HIV-1 infection includes an initial acute clinical syndrome typically followed by a prolonged clinical latency and the eventual development of AIDS. A substantial percentage of HIV-1-infected subjects remain disease-free for many years with a low viral load and an intact lymph-node architecture. Moreover, cohorts of HIV-1-exposed individuals who remain free of infection over a long period of viral exposure have been described. The molecular basis of this heterogeneous clinical presentation is unknown; one possibility is that differences in humoral immune responses to yet unrecognized epitopes may contribute to the development of a long-term non progressive state of HIV-1 infection. The aim of this project is to systematically compare the antibody specificities of typically progressive and non-progressive HIV-1-infected subjects. Specifically, we plan to identify the immunogenic epitopes recognized by the antibodies present in these different groups of individuals. To this end, Random Peptide Libraries (RPL) displayed on phages have been utilized. These libraries carry random sequences of nine residues expressed in frame with the pVIII coat protein of f11.1 filamentous phages. Up to 2,700 copies of a single epitope can be displayed on a single phage particle, while the complexity of the libraries is 2 x 10/7 independent clones. Two different libraries have been utilized to identify epitopes specifically recognized by serum immunoglobulins of subjects affected by different clinical degrees of HIV-1 infection. An original methodology has been developed whereby HIV-1-specific epitopes were isolated by using sequential steps of purification: a) immunoaffinity selection of phages by HIV-positive sera immunoglobulins bound to magnetic beads; b) immunoscreening of the eluted phages transferred on nitrocellulose filters; c) selection of the phage clones by ELISA; d) purification of the phage colonies and sequencing of the inserted peptide. The results are as follows: from the initial input of 2 X 10/13 phages, 625 phage colonies were selected for their reactivity with sera from 30 HIV-positive subjects and counter-screened against 50 sera from HIV-negative healthy subjects. 10 clones were selected for their consistent association with HIV-positive sera and the absence of reactivity with control sera. These clones were amplified and sequenced. The sequence analysis revealed that two clones carry a peptide belonging to a region of HIV-1 Env and Gag protein, respectively, while the remaining peptides likely represent discontinuous epitopes. The purified phages have been injected into mice to test for their immunogenicity. Moreover, the selected phages have been utilized to immunoaffinity purify the epitope-specific antibodies from HIV-infected subject. These HIV-specific antibodies are currently being tested for the capacity to interfere in vitro with HIV-1 infection of autologous or heterologous T lymphocytes.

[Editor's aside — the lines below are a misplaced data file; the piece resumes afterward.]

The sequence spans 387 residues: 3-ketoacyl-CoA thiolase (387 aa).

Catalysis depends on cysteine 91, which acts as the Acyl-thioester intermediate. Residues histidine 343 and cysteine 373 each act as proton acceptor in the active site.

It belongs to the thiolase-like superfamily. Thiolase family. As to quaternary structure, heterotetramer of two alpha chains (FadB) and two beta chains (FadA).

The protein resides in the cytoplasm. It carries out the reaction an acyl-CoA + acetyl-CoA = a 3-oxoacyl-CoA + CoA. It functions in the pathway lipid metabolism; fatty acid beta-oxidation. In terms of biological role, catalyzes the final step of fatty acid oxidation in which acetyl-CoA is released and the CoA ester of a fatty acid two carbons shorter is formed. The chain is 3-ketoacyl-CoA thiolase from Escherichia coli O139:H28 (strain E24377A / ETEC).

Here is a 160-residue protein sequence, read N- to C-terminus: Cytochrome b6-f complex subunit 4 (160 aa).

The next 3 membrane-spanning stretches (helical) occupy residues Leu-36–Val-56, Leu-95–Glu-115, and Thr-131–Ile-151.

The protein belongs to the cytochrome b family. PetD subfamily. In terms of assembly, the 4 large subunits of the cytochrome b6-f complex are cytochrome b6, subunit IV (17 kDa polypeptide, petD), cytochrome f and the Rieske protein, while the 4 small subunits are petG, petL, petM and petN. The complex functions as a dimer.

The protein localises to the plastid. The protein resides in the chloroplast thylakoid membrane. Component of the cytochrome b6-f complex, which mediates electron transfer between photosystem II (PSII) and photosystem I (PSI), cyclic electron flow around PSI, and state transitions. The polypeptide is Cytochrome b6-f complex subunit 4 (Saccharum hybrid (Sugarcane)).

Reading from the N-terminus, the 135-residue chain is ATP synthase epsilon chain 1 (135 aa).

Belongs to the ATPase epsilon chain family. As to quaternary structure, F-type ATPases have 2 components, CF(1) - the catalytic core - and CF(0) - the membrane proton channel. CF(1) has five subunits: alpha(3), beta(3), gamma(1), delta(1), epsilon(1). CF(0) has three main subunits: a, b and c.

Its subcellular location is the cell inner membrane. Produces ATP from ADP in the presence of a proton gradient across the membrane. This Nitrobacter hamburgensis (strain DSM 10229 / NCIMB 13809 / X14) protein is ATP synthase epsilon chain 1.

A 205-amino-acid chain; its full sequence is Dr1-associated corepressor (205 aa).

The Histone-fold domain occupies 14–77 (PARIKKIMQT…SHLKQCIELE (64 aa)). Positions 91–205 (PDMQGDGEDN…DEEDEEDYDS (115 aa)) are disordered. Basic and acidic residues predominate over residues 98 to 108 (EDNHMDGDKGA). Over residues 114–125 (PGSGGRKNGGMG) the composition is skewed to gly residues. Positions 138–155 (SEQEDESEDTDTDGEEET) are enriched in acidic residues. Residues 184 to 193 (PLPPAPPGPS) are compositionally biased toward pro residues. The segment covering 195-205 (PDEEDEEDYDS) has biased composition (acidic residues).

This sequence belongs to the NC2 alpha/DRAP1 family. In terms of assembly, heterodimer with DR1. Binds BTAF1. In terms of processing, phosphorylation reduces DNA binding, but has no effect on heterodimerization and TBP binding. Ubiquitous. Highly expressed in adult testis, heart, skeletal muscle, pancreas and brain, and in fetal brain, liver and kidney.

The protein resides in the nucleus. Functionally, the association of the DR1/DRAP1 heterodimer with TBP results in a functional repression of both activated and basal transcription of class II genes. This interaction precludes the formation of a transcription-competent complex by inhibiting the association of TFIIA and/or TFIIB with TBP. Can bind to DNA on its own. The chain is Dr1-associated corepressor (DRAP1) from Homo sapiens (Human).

|Effective start/end date||11/1/85 → 8/31/89|
- National Institutes of Health
- Immunology and Microbiology(all)
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